Tag Archives: Donald Trump

The First Weak

“Oh, what a tangled web we weave. When first we practise to deceive!” I always thought this couplet came from Shakespeare, but in fact it’s from Sir Walter Scott’s poem “Marmion.” The quote has been in my head all this first week of the new administration as alternative facts, lies, and statistics have flooded out of the White House. Along with gag orders slapped onto federal agencies. I’ve worked for people who rely on gag orders. This obvious lack of transparency signals loud and proud that they have facts to hide. Then they will feed the public alternative facts and later claim they never did. Mission accomplished. Sir Walter Scott may not have been William Shakespeare, but he sure got that web analogy right. At times like this we need our writers. Of course, Trump bragged in pre-inauguration interviews that he didn’t like to read.

Since last weekend sales of George Orwell’s 1984 have spiked. From the first words out of Sean Spicer’s mouth (or any words out of the mouth of Kellyanne Conway}, many of us knew the only thing Orwell got wrong was the date. Frankly I’m surprised the government hasn’t tried to ban 1984 yet. It was required reading when I was in high school and that date was still in the future. The press—what still exists of it anyway—passed along stories that Trump had ordered photos of the inauguration day crowds hung in the White House in his first week. Such pressing matters of state! The photos had the wrong date on them. Facts are cheap. This should be good for the economy. You can get them in any flavor you like—true facts, false facts, alternative facts, statistics. Arachne has returned to her loom.

Although “Marmion” wasn’t written by Shakespeare, I can still say it was because I need a segue to Harold Hecuba. Hecuba was a Hollywood producer who accidentally landed on Gilligan’s Island. After he insulted Ginger the castaways put on a performance of Hamlet to showcase her acting skills. Hecuba, the unelected president of the island, awoke during rehearsal and, like other narcissists we know, took over. He says that Shakespeare was a hack and that if he were alive he’d have him working on a complete rewrite. Of course, he doesn’t know what Hamlet’s about. Or “Marmion.” Actors only mouth the words. They make us believe what is not true. We’re in for a period when we’re going to rely on the authors for the true story. I suggest we all start with 1984.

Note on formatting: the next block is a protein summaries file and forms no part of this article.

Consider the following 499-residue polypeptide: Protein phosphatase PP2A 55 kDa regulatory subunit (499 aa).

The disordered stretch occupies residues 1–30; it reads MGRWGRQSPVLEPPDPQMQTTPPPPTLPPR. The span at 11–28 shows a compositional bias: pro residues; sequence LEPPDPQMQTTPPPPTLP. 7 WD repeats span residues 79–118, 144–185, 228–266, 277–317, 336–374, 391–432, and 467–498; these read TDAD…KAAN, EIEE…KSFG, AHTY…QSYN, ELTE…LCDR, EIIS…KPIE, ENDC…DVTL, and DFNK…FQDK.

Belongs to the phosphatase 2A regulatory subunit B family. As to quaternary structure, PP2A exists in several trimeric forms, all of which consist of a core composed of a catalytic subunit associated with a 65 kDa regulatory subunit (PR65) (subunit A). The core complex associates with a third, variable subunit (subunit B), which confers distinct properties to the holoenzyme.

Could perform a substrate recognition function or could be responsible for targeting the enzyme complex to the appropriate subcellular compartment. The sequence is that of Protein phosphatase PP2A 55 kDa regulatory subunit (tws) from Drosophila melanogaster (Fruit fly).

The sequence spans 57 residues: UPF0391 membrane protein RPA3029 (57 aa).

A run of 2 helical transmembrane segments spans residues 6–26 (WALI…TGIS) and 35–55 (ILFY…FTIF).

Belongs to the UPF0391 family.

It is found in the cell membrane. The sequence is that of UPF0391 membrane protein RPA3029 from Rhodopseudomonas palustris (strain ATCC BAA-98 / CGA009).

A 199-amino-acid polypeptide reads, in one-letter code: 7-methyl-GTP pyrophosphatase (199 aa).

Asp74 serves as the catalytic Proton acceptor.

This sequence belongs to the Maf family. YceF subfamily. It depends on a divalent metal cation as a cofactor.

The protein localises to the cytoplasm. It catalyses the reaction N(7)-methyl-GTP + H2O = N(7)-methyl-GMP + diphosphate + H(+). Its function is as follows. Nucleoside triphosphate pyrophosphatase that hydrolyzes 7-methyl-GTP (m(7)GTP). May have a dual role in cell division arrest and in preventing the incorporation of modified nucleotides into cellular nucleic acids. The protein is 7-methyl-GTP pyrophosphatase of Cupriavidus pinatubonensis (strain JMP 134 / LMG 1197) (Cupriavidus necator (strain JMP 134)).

William Shakespeare

William Shakespeare

The Naked Truth

As my regular readers know, I’m struggling. The shock is palpable. Even over a month and a half later, I still keep going over in my head the many, many reasons why Trump can’t be elected and wake up in a cold sweat with anything but visions of sugarplums dancing in my head. I recently saw a video on YouTube that made the point: with the millions of smart, qualified Americans our system decided that only someone like Donald Trump was able to lead us? (That is, if Mr. Putin didn’t cast a few votes himself. It might be understandable if he was Putin’s choice.) I have trouble coping with the lack of transparency. It’s like opaque cellophane. Except when it comes to women. Then the motives are perfectly obvious.